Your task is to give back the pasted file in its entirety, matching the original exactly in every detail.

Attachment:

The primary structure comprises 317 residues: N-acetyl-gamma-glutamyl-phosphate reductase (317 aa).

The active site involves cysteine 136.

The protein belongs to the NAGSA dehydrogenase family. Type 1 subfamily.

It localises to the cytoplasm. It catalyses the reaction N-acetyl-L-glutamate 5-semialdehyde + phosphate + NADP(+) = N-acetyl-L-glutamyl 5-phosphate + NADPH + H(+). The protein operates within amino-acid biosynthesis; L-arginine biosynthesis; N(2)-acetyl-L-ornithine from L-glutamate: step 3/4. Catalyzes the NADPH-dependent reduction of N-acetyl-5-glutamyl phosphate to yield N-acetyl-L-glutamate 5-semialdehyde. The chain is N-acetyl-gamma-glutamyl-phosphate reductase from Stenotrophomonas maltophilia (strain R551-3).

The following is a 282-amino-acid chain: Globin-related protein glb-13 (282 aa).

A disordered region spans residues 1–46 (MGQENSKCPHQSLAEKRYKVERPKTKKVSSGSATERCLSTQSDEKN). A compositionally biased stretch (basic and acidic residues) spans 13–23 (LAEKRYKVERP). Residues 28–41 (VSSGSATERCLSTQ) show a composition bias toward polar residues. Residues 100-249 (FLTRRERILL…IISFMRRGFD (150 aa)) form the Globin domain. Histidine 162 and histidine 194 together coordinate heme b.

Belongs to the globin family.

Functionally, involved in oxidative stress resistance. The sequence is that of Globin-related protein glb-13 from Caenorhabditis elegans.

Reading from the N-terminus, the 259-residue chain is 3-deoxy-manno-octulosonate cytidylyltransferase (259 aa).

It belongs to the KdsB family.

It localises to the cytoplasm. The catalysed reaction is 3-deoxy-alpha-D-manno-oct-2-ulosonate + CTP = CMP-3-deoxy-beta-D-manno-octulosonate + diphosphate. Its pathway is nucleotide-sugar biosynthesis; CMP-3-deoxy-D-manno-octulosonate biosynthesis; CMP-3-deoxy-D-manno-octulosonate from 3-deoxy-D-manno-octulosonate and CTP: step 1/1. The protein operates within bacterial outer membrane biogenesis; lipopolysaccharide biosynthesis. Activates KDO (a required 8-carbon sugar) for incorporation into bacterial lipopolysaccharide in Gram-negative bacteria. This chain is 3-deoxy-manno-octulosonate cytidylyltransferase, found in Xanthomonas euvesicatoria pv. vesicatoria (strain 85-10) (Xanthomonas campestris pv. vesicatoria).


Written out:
The primary structure comprises 317 residues: N-acetyl-gamma-glutamyl-phosphate reductase (317 aa).

The active site involves cysteine 136.

The protein belongs to the NAGSA dehydrogenase family. Type 1 subfamily.

It localises to the cytoplasm. It catalyses the reaction N-acetyl-L-glutamate 5-semialdehyde + phosphate + NADP(+) = N-acetyl-L-glutamyl 5-phosphate + NADPH + H(+). The protein operates within amino-acid biosynthesis; L-arginine biosynthesis; N(2)-acetyl-L-ornithine from L-glutamate: step 3/4. Catalyzes the NADPH-dependent reduction of N-acetyl-5-glutamyl phosphate to yield N-acetyl-L-glutamate 5-semialdehyde. The chain is N-acetyl-gamma-glutamyl-phosphate reductase from Stenotrophomonas maltophilia (strain R551-3).

The following is a 282-amino-acid chain: Globin-related protein glb-13 (282 aa).

A disordered region spans residues 1–46 (MGQENSKCPHQSLAEKRYKVERPKTKKVSSGSATERCLSTQSDEKN). A compositionally biased stretch (basic and acidic residues) spans 13–23 (LAEKRYKVERP). Residues 28–41 (VSSGSATERCLSTQ) show a composition bias toward polar residues. Residues 100-249 (FLTRRERILL…IISFMRRGFD (150 aa)) form the Globin domain. Histidine 162 and histidine 194 together coordinate heme b.

Belongs to the globin family.

Functionally, involved in oxidative stress resistance. The sequence is that of Globin-related protein glb-13 from Caenorhabditis elegans.

Reading from the N-terminus, the 259-residue chain is 3-deoxy-manno-octulosonate cytidylyltransferase (259 aa).

It belongs to the KdsB family.

It localises to the cytoplasm. The catalysed reaction is 3-deoxy-alpha-D-manno-oct-2-ulosonate + CTP = CMP-3-deoxy-beta-D-manno-octulosonate + diphosphate. Its pathway is nucleotide-sugar biosynthesis; CMP-3-deoxy-D-manno-octulosonate biosynthesis; CMP-3-deoxy-D-manno-octulosonate from 3-deoxy-D-manno-octulosonate and CTP: step 1/1. The protein operates within bacterial outer membrane biogenesis; lipopolysaccharide biosynthesis. Activates KDO (a required 8-carbon sugar) for incorporation into bacterial lipopolysaccharide in Gram-negative bacteria. This chain is 3-deoxy-manno-octulosonate cytidylyltransferase, found in Xanthomonas euvesicatoria pv. vesicatoria (strain 85-10) (Xanthomonas campestris pv. vesicatoria).